The keyboard does get a bit tricky when it comes to secondary functions as these are mapped to various letter and number keys to help keep the keyboard compact in size. These include your F# key functions, media controls, macro and gaming modes, arrow keys, keyboard brightness, and your scroll lock, print screen, page up, page down, home, end, pause, insert, and sleep functions. While most of these aren’t an issue, I did find that when I wanted to use the arrow keys or the print screen key, it was a bit clunky feeling due to the single Fn key on the right side of the keyboard. Not only that, in games where you can use the arrow keys for control is impossible without remapping other keys to those functions.
To be honest, I couldn’t get used to using the keyboard for anything but gaming. Try as I might, I never could get used to typing for any length of time due to feeling cramped for space. In fact, I started this review with the goal of typing it out using the Hunstman Mini but gave up early on.
The Razer Synapse 3 software will, of course, allow you to customize key functionality, program macros, and create up to 5 profiles to swap on the keyboard.
Razer Synapse also allows you to customize the lighting on the keyboard through Chroma RGB. You can choose from default presets like Static, Spectrum Cycling, Breathing, Reactive, Wave, Ripple, Starlight, and Fire, alongside three new ones: Ambient Awareness, Audio Meter, and Wheel. In addition, you can sync the keyboard to have the same effect as other Razer products you may have. If you wish, you can also install Chroma Studio to layer lighting effects, arrange your Razer peripherals, choose per-key lighting effects, and even customize the default presets.
Our Razer Huntsman Mini review sample came with the Razer Clicky Optical Switches. These have an actuation distance of 1.5mm and an actuation force of 45g. The other option available are the improved Razer Linear Optical Switches. These offer an actuation distance of 1.0mm and force of 40g.
The Razer Clicky Optical Switches are VERY clicky sounding and loud. As for performance, the keys are responsive and input triggered as expected. With anti-ghosting and N-key rollover as well, I didn’t have any issues while gaming with the keyboard. For games that use mouse/keyboard combinations, like Heroes of the Storm or Call of Duty, the keyboard worked great. As mentioned above, however, if your game allows the use of the arrow keys for movement or other key game functionality, you’ll want to map those to other keys in a dedicated profile for that game.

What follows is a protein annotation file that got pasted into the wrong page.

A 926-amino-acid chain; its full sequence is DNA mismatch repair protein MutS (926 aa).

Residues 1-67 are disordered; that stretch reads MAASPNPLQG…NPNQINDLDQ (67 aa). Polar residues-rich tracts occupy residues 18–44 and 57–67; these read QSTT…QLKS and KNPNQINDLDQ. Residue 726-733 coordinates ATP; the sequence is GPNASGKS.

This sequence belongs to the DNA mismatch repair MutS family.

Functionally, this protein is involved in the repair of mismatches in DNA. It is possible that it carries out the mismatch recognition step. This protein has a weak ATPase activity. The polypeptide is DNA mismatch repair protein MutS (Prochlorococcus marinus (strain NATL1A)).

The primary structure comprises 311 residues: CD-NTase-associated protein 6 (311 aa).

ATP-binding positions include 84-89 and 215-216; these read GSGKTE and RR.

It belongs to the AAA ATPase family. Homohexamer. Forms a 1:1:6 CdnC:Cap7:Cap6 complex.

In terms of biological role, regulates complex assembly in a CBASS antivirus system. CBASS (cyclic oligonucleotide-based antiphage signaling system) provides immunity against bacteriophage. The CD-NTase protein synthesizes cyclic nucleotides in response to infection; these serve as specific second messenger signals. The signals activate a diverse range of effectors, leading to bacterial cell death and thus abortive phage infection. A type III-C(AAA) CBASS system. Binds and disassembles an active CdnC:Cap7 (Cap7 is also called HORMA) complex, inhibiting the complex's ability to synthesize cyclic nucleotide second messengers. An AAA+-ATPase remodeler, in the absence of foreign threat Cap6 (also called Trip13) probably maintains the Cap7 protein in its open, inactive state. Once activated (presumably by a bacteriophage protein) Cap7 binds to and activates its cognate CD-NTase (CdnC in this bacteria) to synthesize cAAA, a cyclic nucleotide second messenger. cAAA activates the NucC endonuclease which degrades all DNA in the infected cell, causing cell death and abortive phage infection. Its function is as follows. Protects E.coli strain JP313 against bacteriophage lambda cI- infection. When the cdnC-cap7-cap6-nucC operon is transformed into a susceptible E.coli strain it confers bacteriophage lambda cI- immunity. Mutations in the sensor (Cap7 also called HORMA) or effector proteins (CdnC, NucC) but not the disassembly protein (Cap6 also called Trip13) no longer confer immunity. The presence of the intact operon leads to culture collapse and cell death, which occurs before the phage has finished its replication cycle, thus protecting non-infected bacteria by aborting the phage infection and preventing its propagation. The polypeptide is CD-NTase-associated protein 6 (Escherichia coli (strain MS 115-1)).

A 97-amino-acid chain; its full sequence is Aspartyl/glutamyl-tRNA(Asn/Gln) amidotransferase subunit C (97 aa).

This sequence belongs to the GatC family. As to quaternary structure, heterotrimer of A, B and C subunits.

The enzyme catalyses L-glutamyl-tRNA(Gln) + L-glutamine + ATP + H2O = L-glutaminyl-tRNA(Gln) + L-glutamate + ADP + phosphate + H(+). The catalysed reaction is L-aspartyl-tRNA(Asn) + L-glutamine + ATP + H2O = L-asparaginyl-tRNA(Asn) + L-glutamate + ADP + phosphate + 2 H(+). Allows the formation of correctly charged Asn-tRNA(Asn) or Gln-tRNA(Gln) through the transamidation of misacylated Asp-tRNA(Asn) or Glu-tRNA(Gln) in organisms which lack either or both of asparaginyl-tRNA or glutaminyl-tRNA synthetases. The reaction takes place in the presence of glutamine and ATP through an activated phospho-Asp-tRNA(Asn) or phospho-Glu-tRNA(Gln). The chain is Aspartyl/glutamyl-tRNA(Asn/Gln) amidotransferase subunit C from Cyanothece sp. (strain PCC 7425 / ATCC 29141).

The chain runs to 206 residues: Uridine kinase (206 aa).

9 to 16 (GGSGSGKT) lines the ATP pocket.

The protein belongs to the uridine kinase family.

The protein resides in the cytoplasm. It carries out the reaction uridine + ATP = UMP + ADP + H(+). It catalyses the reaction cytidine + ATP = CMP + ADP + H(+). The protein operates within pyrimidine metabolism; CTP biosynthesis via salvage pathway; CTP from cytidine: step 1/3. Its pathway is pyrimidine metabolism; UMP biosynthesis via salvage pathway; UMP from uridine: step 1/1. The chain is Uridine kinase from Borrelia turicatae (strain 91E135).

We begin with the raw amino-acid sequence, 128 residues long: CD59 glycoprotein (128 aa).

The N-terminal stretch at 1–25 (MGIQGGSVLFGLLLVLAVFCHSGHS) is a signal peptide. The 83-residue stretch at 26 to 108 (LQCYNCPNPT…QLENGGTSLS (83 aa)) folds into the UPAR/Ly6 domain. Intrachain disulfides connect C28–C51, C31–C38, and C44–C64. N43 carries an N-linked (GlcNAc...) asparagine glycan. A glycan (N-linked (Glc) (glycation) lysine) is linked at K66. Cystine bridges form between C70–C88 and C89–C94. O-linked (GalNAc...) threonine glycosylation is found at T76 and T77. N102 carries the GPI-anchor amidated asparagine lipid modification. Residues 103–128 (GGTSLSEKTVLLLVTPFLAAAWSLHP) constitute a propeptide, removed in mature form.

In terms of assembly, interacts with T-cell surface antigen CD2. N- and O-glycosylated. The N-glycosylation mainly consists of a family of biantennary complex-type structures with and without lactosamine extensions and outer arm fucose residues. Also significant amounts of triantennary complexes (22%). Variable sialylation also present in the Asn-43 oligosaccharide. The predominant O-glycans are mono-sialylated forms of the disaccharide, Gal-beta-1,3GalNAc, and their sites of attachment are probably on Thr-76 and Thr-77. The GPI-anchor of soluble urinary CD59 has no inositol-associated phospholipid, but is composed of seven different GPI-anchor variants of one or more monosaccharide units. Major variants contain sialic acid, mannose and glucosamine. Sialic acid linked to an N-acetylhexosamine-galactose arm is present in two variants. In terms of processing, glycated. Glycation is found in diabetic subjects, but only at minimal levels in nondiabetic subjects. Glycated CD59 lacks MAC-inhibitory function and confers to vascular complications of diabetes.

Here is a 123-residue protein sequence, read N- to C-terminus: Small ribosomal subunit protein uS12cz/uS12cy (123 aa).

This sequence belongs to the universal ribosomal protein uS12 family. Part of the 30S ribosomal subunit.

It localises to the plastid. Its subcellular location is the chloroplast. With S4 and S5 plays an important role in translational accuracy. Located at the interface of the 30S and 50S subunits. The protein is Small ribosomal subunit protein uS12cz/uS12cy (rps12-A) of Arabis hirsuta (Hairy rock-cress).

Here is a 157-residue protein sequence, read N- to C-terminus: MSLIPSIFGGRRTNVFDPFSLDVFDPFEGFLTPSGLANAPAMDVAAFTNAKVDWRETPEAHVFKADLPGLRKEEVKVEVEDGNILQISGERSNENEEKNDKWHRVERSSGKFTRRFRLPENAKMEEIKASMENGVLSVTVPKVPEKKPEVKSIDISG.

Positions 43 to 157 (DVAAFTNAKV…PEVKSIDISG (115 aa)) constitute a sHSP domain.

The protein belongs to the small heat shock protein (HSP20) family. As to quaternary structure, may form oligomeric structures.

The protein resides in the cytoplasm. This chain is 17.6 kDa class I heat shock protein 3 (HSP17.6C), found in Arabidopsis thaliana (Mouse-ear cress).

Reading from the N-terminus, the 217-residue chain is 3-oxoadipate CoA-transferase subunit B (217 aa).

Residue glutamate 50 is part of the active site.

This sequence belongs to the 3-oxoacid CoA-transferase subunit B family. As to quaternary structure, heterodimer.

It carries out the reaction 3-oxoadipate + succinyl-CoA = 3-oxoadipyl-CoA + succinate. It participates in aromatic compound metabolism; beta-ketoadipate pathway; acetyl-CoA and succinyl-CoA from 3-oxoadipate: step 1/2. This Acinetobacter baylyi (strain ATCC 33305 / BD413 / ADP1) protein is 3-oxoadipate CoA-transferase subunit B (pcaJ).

So just how much does the Razer Huntsman Mini 60% Optical Gaming Keyboard cost? You would think a smaller form factor would be cheaper but this one will set you back US$119.99 for the clicky switches. The linear switch option will add another $10 to that price. Given the size and ease of use, I’d be tempted to get the Huntsman TKL for $10 more. Sure it’s a bit larger but at the end of the day, for me at least, a TKL-sized keyboard is much more comfortable to use.
The Razer Huntsman Mini isn’t for everyone. While it is well constructed and performed well while gaming, the compact size and price tag didn’t make it a favourite for me. If you are one of those who is a fan of 60% keyboards, the Razer Huntsman Mini will easily suit your needs.
At the end of the day, the Razer Huntsman Mini is a solid compact gaming keyboard through and through. Those of us who use gaming or mechanical keyboards for multi-use scenarios will want to look elsewhere.
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Razer Huntsman Mini 60% Optical Gaming KeyboardUS$119.99
- Compact size, great for portability or small workspaces
- Solid aluminum construction
- Two switch options
- Anti-ghosting and N-key roll-over
- Game mode option
- Hybrid onboard storage for up to 5 keybinding profiles
- 60% form factor isn't for everyone due to smaller size
- Most functions need to be used with Fn key